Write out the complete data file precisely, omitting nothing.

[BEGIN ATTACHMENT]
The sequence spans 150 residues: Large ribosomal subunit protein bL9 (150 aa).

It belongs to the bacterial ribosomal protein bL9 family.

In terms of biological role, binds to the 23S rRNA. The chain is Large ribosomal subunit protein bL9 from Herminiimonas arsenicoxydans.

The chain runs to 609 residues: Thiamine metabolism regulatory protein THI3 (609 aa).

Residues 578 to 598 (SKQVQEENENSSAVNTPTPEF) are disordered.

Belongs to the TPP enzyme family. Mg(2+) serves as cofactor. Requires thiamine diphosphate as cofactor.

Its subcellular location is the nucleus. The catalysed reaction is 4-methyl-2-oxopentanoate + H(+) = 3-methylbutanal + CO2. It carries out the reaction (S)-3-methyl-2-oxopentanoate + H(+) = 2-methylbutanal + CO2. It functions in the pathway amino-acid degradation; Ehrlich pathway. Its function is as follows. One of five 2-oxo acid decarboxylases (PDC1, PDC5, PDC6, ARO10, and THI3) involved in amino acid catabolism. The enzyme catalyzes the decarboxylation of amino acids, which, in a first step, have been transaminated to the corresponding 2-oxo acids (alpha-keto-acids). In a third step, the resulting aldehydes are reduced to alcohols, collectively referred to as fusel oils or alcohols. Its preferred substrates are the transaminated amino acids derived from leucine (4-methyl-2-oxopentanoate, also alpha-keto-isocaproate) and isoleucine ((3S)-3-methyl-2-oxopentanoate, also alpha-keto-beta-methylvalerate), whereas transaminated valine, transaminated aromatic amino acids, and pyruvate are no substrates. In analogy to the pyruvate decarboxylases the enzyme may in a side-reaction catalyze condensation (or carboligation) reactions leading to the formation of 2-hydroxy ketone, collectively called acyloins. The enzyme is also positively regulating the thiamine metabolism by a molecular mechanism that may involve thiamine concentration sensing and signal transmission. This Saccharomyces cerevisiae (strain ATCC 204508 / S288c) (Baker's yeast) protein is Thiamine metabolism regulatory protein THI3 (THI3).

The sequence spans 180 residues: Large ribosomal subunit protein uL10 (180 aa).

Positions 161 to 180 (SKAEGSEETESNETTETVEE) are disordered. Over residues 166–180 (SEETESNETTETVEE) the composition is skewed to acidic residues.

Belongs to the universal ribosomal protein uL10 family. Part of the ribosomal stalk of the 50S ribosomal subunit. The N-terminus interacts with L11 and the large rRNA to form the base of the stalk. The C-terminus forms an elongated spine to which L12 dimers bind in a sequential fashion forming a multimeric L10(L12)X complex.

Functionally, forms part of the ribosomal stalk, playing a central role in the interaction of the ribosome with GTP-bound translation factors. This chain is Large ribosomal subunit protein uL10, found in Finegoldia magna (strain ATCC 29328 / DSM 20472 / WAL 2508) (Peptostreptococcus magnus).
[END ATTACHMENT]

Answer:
The sequence spans 150 residues: Large ribosomal subunit protein bL9 (150 aa).

It belongs to the bacterial ribosomal protein bL9 family.

In terms of biological role, binds to the 23S rRNA. The chain is Large ribosomal subunit protein bL9 from Herminiimonas arsenicoxydans.

The chain runs to 609 residues: Thiamine metabolism regulatory protein THI3 (609 aa).

Residues 578 to 598 (SKQVQEENENSSAVNTPTPEF) are disordered.

Belongs to the TPP enzyme family. Mg(2+) serves as cofactor. Requires thiamine diphosphate as cofactor.

Its subcellular location is the nucleus. The catalysed reaction is 4-methyl-2-oxopentanoate + H(+) = 3-methylbutanal + CO2. It carries out the reaction (S)-3-methyl-2-oxopentanoate + H(+) = 2-methylbutanal + CO2. It functions in the pathway amino-acid degradation; Ehrlich pathway. Its function is as follows. One of five 2-oxo acid decarboxylases (PDC1, PDC5, PDC6, ARO10, and THI3) involved in amino acid catabolism. The enzyme catalyzes the decarboxylation of amino acids, which, in a first step, have been transaminated to the corresponding 2-oxo acids (alpha-keto-acids). In a third step, the resulting aldehydes are reduced to alcohols, collectively referred to as fusel oils or alcohols. Its preferred substrates are the transaminated amino acids derived from leucine (4-methyl-2-oxopentanoate, also alpha-keto-isocaproate) and isoleucine ((3S)-3-methyl-2-oxopentanoate, also alpha-keto-beta-methylvalerate), whereas transaminated valine, transaminated aromatic amino acids, and pyruvate are no substrates. In analogy to the pyruvate decarboxylases the enzyme may in a side-reaction catalyze condensation (or carboligation) reactions leading to the formation of 2-hydroxy ketone, collectively called acyloins. The enzyme is also positively regulating the thiamine metabolism by a molecular mechanism that may involve thiamine concentration sensing and signal transmission. This Saccharomyces cerevisiae (strain ATCC 204508 / S288c) (Baker's yeast) protein is Thiamine metabolism regulatory protein THI3 (THI3).

The sequence spans 180 residues: Large ribosomal subunit protein uL10 (180 aa).

Positions 161 to 180 (SKAEGSEETESNETTETVEE) are disordered. Over residues 166–180 (SEETESNETTETVEE) the composition is skewed to acidic residues.

Belongs to the universal ribosomal protein uL10 family. Part of the ribosomal stalk of the 50S ribosomal subunit. The N-terminus interacts with L11 and the large rRNA to form the base of the stalk. The C-terminus forms an elongated spine to which L12 dimers bind in a sequential fashion forming a multimeric L10(L12)X complex.

Functionally, forms part of the ribosomal stalk, playing a central role in the interaction of the ribosome with GTP-bound translation factors. This chain is Large ribosomal subunit protein uL10, found in Finegoldia magna (strain ATCC 29328 / DSM 20472 / WAL 2508) (Peptostreptococcus magnus).